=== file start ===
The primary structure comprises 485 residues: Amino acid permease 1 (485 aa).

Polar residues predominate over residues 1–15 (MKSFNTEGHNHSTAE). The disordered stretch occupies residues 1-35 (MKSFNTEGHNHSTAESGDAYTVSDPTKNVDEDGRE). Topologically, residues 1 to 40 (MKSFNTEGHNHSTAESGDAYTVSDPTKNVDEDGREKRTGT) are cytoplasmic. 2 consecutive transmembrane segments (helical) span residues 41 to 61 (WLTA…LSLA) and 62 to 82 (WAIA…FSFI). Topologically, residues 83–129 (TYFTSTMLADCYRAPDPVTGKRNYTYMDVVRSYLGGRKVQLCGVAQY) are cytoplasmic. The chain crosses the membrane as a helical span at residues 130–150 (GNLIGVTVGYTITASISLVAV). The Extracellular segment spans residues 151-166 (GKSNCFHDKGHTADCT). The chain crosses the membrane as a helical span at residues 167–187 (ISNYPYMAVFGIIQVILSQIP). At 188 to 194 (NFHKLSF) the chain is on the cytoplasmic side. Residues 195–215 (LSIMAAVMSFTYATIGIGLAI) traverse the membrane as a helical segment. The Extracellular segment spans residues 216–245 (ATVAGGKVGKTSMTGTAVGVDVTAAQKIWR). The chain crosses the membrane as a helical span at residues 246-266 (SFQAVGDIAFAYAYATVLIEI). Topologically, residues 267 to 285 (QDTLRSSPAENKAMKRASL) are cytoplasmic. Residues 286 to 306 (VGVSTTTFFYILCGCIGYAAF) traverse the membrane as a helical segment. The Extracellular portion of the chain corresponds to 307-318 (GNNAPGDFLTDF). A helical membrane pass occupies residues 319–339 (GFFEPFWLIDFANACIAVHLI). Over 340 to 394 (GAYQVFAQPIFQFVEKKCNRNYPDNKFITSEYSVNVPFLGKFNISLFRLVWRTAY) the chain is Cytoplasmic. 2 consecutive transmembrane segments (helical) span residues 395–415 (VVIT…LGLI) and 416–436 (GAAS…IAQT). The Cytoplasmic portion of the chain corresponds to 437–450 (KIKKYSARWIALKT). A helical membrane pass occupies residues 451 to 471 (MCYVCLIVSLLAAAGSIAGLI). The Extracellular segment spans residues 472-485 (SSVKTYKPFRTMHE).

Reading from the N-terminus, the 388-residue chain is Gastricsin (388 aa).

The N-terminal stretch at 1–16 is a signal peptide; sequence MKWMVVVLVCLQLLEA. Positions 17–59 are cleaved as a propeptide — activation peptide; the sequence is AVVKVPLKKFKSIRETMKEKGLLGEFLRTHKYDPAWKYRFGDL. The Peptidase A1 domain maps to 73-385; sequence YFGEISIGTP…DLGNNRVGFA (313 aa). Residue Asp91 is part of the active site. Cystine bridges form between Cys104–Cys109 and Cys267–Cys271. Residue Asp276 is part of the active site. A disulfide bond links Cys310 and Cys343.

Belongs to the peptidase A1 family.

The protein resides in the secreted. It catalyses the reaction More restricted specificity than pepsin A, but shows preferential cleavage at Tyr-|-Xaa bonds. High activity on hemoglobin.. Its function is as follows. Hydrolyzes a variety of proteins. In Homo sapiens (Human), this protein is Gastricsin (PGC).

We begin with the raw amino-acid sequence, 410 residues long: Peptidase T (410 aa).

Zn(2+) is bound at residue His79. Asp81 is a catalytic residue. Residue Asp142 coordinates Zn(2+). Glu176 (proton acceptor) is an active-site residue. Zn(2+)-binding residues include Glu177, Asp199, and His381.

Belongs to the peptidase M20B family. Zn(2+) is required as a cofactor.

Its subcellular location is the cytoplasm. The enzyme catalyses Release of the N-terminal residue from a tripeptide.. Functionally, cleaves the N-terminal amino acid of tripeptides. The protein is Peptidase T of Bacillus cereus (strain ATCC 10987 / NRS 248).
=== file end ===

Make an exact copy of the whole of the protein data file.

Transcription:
The primary structure comprises 485 residues: Amino acid permease 1 (485 aa).

Polar residues predominate over residues 1–15 (MKSFNTEGHNHSTAE). The disordered stretch occupies residues 1-35 (MKSFNTEGHNHSTAESGDAYTVSDPTKNVDEDGRE). Topologically, residues 1 to 40 (MKSFNTEGHNHSTAESGDAYTVSDPTKNVDEDGREKRTGT) are cytoplasmic. 2 consecutive transmembrane segments (helical) span residues 41 to 61 (WLTA…LSLA) and 62 to 82 (WAIA…FSFI). Topologically, residues 83–129 (TYFTSTMLADCYRAPDPVTGKRNYTYMDVVRSYLGGRKVQLCGVAQY) are cytoplasmic. The chain crosses the membrane as a helical span at residues 130–150 (GNLIGVTVGYTITASISLVAV). The Extracellular segment spans residues 151-166 (GKSNCFHDKGHTADCT). The chain crosses the membrane as a helical span at residues 167–187 (ISNYPYMAVFGIIQVILSQIP). At 188 to 194 (NFHKLSF) the chain is on the cytoplasmic side. Residues 195–215 (LSIMAAVMSFTYATIGIGLAI) traverse the membrane as a helical segment. The Extracellular segment spans residues 216–245 (ATVAGGKVGKTSMTGTAVGVDVTAAQKIWR). The chain crosses the membrane as a helical span at residues 246-266 (SFQAVGDIAFAYAYATVLIEI). Topologically, residues 267 to 285 (QDTLRSSPAENKAMKRASL) are cytoplasmic. Residues 286 to 306 (VGVSTTTFFYILCGCIGYAAF) traverse the membrane as a helical segment. The Extracellular portion of the chain corresponds to 307-318 (GNNAPGDFLTDF). A helical membrane pass occupies residues 319–339 (GFFEPFWLIDFANACIAVHLI). Over 340 to 394 (GAYQVFAQPIFQFVEKKCNRNYPDNKFITSEYSVNVPFLGKFNISLFRLVWRTAY) the chain is Cytoplasmic. 2 consecutive transmembrane segments (helical) span residues 395–415 (VVIT…LGLI) and 416–436 (GAAS…IAQT). The Cytoplasmic portion of the chain corresponds to 437–450 (KIKKYSARWIALKT). A helical membrane pass occupies residues 451 to 471 (MCYVCLIVSLLAAAGSIAGLI). The Extracellular segment spans residues 472-485 (SSVKTYKPFRTMHE).

Reading from the N-terminus, the 388-residue chain is Gastricsin (388 aa).

The N-terminal stretch at 1–16 is a signal peptide; sequence MKWMVVVLVCLQLLEA. Positions 17–59 are cleaved as a propeptide — activation peptide; the sequence is AVVKVPLKKFKSIRETMKEKGLLGEFLRTHKYDPAWKYRFGDL. The Peptidase A1 domain maps to 73-385; sequence YFGEISIGTP…DLGNNRVGFA (313 aa). Residue Asp91 is part of the active site. Cystine bridges form between Cys104–Cys109 and Cys267–Cys271. Residue Asp276 is part of the active site. A disulfide bond links Cys310 and Cys343.

Belongs to the peptidase A1 family.

The protein resides in the secreted. It catalyses the reaction More restricted specificity than pepsin A, but shows preferential cleavage at Tyr-|-Xaa bonds. High activity on hemoglobin.. Its function is as follows. Hydrolyzes a variety of proteins. In Homo sapiens (Human), this protein is Gastricsin (PGC).

We begin with the raw amino-acid sequence, 410 residues long: Peptidase T (410 aa).

Zn(2+) is bound at residue His79. Asp81 is a catalytic residue. Residue Asp142 coordinates Zn(2+). Glu176 (proton acceptor) is an active-site residue. Zn(2+)-binding residues include Glu177, Asp199, and His381.

Belongs to the peptidase M20B family. Zn(2+) is required as a cofactor.

Its subcellular location is the cytoplasm. The enzyme catalyses Release of the N-terminal residue from a tripeptide.. Functionally, cleaves the N-terminal amino acid of tripeptides. The protein is Peptidase T of Bacillus cereus (strain ATCC 10987 / NRS 248).